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Wolfgang J. Mayer, Martin Grüterich, Daniel Kook, Marcus Kernt, Christos Haritoglou, Anselm Kampik, Armin Wolf; Amniotic Membrane As A Depot Carrier For Bevacizumab For Controlling Anterior Surface Angiogenesis - An In Vitro Model. Invest. Ophthalmol. Vis. Sci. 2011;52(14):6391.
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Corneal neovascularisation is a common complication of chronic corneal diseases. Bevacizumab eyedrops have been shown to effectively reduce corneal vascularisation. However, recurrence of neovascularisation is frequent after discontinuation of treatment. Aim of this study was to evaluate amniotic membranes as potential carrier for anti-VEGF drugs to provide constant VEGF blockade.
Human amniotic membranes (HAM) were incubated with bevacizumab concentrations in organ culture medium for two days and for one week. Controls were incubated without bevacizumab. Then, all samples were incubated in organ culture medium without bevacizumab for 48h, 72h or for one week at 37°C. After that, VEGF165 was added to the supernatants for 24 hours and free VEGF 165 was measured by ELISA.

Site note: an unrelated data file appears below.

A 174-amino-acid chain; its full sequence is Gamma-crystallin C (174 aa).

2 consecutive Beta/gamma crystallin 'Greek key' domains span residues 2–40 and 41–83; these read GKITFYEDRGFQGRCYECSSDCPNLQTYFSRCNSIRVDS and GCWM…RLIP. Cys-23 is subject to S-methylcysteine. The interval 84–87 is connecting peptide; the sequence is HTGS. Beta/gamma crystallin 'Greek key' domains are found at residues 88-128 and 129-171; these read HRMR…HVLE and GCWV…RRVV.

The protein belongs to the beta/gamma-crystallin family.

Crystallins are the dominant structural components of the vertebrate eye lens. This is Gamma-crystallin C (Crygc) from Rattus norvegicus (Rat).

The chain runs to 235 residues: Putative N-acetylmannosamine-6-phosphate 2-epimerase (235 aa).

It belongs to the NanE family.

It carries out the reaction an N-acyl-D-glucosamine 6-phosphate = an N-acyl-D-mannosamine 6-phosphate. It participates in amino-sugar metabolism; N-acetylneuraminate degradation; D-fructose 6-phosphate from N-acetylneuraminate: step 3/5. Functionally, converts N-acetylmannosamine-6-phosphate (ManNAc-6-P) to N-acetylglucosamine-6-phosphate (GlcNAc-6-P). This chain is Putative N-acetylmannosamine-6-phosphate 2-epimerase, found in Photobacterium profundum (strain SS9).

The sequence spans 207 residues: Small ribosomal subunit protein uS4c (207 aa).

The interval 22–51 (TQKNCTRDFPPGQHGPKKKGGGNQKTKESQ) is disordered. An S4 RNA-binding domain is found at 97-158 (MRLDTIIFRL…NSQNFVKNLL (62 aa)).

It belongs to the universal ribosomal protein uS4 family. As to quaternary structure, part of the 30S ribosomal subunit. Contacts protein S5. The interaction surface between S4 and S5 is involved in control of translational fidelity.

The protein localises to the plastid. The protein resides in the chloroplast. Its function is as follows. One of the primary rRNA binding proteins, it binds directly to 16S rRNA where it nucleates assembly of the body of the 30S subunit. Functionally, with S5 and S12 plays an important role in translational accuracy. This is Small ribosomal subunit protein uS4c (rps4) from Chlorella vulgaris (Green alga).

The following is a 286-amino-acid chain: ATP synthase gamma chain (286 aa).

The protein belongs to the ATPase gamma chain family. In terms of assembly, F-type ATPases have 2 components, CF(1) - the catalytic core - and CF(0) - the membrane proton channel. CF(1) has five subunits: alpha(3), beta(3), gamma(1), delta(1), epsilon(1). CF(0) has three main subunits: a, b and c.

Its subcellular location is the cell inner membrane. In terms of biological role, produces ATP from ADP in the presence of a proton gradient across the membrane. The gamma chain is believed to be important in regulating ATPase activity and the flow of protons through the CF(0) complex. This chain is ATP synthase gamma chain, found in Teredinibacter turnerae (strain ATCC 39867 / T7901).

Free VEGF was effectively blocked at 48 hrs, 72 hrs and after one week. VEGF blockade was less pronounced after one week. However, as compared to control, VEGF was markedly blocked at all times.
Amniotic membranes might be potentially used as a slow-release device for drugs delivered to the cornea. In this in vitro setting, we could demonstrate effective VEGF-blockade for up to one week by incubating amniotic membranes with bevacizumab. In vivo results are pending.
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